Declining interest in leisure travel to the U.S. could become part of a growing sentiment in Canada to avoid purchasing American products and services.
Since sharp words were exchanged following the G7 summit in Canada last weekend, and subsequent tariff threats were made, Canadian news outlets have been reporting a rise in Canadian shoppers saying they are boycotting products like Florida oranges, Kentucky bourbon and California wine. That boycott may now include vacation travel to America.
In a story published by the Toronto Star this week, 71 percent of readers replying to a survey asking about intent to travel to the U.S. as a result of the current administration, said, “I don’t want to go there now, if at all.” Approximately 21,000 responses were recorded five days after the editorial was published.
In the story, “There are more reasons than ever to not visit the U.S.,” opinion writer Mark Bulgutch said “the moral case for not taking a vacation in the U.S. is stronger than ever.”
In the survey, slightly less than 25 percent of respondents said they were indifferent to the political climate, while nearly 5 percent said they were more inclined to visit the U.S. as a result of the current administration.
To demonstrate the potential impact of a boycott, Bulgutch commented how tourism is a $1.5 trillion industry in the U.S. “Our federal government is doing its part to tell the White House that its tariffs are unacceptable by applying tariffs on American goods like orange juice, mattresses, and bourbon. But only ordinary Canadians can apply some pain to the tourism industry.”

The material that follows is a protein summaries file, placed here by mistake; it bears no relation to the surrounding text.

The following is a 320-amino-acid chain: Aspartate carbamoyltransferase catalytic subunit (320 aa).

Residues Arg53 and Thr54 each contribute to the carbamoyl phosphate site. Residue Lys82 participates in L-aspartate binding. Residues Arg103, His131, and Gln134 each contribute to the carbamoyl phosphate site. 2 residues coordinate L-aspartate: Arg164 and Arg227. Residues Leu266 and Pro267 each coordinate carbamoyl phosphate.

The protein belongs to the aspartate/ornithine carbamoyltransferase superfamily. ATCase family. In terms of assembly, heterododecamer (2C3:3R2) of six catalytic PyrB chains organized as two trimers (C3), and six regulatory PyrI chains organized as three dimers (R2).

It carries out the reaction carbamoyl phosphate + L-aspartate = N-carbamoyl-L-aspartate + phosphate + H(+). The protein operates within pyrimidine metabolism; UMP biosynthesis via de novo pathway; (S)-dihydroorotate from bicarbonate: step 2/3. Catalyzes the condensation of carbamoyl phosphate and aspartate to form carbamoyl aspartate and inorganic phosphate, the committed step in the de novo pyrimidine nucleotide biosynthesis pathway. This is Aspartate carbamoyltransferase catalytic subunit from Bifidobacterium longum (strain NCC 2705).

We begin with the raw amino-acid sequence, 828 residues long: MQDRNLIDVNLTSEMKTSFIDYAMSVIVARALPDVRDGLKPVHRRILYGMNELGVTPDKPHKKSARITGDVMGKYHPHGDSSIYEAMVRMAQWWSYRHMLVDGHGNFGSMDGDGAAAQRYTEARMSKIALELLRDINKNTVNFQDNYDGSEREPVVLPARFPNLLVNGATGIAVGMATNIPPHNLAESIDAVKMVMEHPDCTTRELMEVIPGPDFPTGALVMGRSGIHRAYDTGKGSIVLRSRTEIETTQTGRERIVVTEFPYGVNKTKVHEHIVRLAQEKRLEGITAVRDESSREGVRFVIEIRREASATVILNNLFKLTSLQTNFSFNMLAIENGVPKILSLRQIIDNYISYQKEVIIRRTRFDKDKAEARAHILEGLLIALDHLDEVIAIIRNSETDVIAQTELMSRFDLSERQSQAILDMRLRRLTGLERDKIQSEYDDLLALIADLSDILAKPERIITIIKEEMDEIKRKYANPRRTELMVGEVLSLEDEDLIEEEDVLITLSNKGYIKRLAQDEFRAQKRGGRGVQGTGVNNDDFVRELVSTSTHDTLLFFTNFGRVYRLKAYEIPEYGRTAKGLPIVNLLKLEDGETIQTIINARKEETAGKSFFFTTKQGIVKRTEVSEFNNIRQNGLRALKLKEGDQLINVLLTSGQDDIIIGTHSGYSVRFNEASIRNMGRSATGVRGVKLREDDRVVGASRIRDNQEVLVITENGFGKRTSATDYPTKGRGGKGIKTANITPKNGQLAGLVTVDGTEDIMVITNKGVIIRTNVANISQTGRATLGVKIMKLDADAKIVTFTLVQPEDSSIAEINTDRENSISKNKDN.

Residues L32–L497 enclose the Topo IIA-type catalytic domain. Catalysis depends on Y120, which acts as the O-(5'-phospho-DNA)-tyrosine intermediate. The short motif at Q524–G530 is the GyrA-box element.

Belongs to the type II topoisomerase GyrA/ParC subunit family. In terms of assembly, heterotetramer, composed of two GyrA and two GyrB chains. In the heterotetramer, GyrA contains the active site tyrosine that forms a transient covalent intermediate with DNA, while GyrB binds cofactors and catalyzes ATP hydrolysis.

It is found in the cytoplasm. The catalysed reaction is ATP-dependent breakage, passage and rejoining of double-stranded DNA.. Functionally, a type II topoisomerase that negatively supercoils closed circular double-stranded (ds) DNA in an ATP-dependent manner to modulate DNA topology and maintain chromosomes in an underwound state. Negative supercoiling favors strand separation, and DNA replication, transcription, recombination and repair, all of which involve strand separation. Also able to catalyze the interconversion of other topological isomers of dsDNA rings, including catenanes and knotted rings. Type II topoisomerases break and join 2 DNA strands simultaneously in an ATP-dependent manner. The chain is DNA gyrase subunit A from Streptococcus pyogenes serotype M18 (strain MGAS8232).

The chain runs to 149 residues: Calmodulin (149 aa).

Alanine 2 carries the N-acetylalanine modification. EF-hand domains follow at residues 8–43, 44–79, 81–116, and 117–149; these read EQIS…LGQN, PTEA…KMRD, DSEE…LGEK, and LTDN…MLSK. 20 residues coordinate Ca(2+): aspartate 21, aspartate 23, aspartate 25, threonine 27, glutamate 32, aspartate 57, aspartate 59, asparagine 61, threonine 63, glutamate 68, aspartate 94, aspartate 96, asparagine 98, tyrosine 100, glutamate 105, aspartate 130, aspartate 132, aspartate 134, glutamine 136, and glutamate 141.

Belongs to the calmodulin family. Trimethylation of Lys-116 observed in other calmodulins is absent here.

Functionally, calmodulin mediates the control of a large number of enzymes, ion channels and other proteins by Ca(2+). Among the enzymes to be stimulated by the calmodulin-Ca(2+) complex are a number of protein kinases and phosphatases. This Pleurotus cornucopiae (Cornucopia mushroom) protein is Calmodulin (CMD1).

“Go east. Go west. Go north. Enjoy yourself. Just don’t go south. Empty hotel rooms and campsites send a message,” he wrote.
In his piece, Bulgutch implored Canadians to stay home: “It is no sacrifice to see your own country. From Cape Spear, Newfoundland, to Vancouver Island, and from Point Pelee to the top of Nunavut, there is something for everyone. There’s breathtaking natural beauty, vibrant city life, charming villages and towns, hunting and fishing, shopping and dining, museums and art galleries, historic sites and monuments, challenging hiking trails and quiet parks.”
On social media, the hashtag #BoycottUSA increasingly was being adopted by Twitter members stating they would follow Bulgutch’s suggestion.
Twitter member CD Luna tweeted: “Canadians in increasing numbers will #BoycottUSA goods and forego travel to the U.S.”
Mackenzie King, from Toronto, tweeted: “And we're going to keep boycotting and canceling our Vacations. #RespectCanada #BoycottUSA #BuyCanadian”
On Facebook, the discussion was also trending. At HuffPost Canada’s Facebook page, by Friday morning, 189 people had commented on a post about boycotting American products and services. CJ Sherry McBride wrote that, at one point, she was thinking of going to Vegas for her 60th birthday, but now is looking to save up to vacation in Mexico next February.
Whether this online movement will result in real action remains to be seen.
Bulgutch noted in his June 11 article that, despite a similar call to Canadians 18 months ago, in response to the initial efforts by the Trump administration to impose a travel ban on Muslim countries, overnight trips from Canada to the U.S. still rose about 5 percent in 2017, amounting to about 20 million border crossings into America.